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Published On: Sat, Jun 17th, 2017

Former German Chancellor Helmut Kohl has died: The misrepresented German-European

nsnbc : Former German Chancellor Helmut Kohl has died at his home in Ludwigshaven, on Friday, at the age of 87. Kohl will mainly be remembered for the accession of East Germany (GDR) into the Federal Republic of Germany (BRD) and for making the for him difficult decision to swap the D-Mark with the euro to satisfy “allied” demands about the so-called reunification.

Helmut Kohl_1930-2017_GermanyHelmut Kohl served as German Chancellor between 1982 and 1998. His role in the so-called reunification of Germany earned him the public image as “the Chancellor of Reunification”.

Under extreme pressure, Kohl, in 1989, negotiated with leaders from the United States, the Soviet Union, the United Kingdom and France, to bring about the so-called reunification of the Soviet-occupied German Democratic Republic and the “Allied” occupied Federal Republic of Germany (BRD).

Although he rarely spoke about it in public, many who have had the privilege to talk with him in confidential talks, will be able to recall that Kohl was acutely aware of the fact that the “reunification” was a misnomer and that Germany did not regain its sovereignty by signing the so-called 2+4 treaty either.

Like many of his Christian Democratic Union and Christian Social Union party fellows, Kohl was aware that neither the GDR nor the BRD could represent the German Empire that had not ceased to exist at the end of World War II but had become “incapable of representing itself”.

Post-WW II German occupation borders and territories. Areas in beige indicate territories east of the Oder-Neisse line that were attached to Poland and the USSR. The Saar Protectorate, on the lefthand side of the map, is also shown in beige.  Berlin is the multinational area shown within the red Soviet zone. (source: Wikipedia)

Post-WW II German occupation borders and territories. Areas in beige indicate territories east of the Oder-Neisse line that were attached to Poland and the USSR. The Saar Protectorate, on the left hand side of the map, is also shown in beige. Berlin is the multinational area shown within the red Soviet zone. (source: Wikipedia)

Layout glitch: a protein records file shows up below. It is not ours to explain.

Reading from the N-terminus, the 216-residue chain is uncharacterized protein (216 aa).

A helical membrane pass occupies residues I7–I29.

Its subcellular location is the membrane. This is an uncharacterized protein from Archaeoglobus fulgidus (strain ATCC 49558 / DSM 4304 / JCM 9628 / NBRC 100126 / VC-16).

Kohl was, like CSU colleague Theo Waigel, who was speaking more openly about the fact, aware that the 1989 “reunification” was a partial reunification and that no international law exists that would support claims that the German Empire lost its territorial sovereignty over areas that have since been incorporates in Poland. That, even though the BRD signed the 2+4 treaty and accepted the territorial status quo.

Helmut Kohl would also become known as the Chancellor of European Integration and for his contribution to the single currency market in Europe.

Historians will surely, at one time or the other, have to remedy misrepresentations in media and reconstruct a history that is more compatible with the actual evidence.

Kohl was, indeed, a convinced “European”. Kohl was, as many others were and are today, acutely aware that the deadly rivalry between Europe’s primary powers such as Britain, France and Germany had to end if Europe wanted to avoid a third global conflagration that would be unwinnable for any of the involved and spell the end of Europe – period.

Kohl’s and many other German Chancellor’s Europe policy was, however, also informed by Germany’s lack of sovereignty after WWII, and by Germany’s role as economic and by extension as political primus motor of the EU, to assert the influence a major central European (sovereign) power should have in Europe as well as globally.

With the 2+4 treaty not being a peace treaty, with Germany being “captured” by the “Allies” until it gives itself a new Constitution, and with the fiver permanent UN Security Council members refusing to remove the so-called enemy state clause from the UN Charter, it is not difficult for any German Chancellor to be “a convinced European” who uses the EU to endow Germany with “some degree of sovereignty”.

eurozone_crisisKohl’s leading role in introducing the European single currency market has also been widely misrepresented in German and international media. In his autobiography, Kohl would refer to his decision to abandon the German Mark (D-Mark) in exchange for the Euro as one of his and Germany’s “darkest hours”.

Kohl described in great detail, how France made Germany’s accession to the Euro a precondition for the so-called “reunification”.

As a leader for Christian Democratic Union (CDU), Kohl was seen as the mentor for Chancellor Angela Merkel. In 2002, Kohl resigned from lower house of the parliament Bundestag and officially left politics.

He began fighting with illness after a fall and a head injury in 2008, since then he had to sit on a wheelchair and could barely speak. Kohl received a intestine surgery in 2015 since then his condition gradually worsened.

CH/L – nsnbc 17.06.2017

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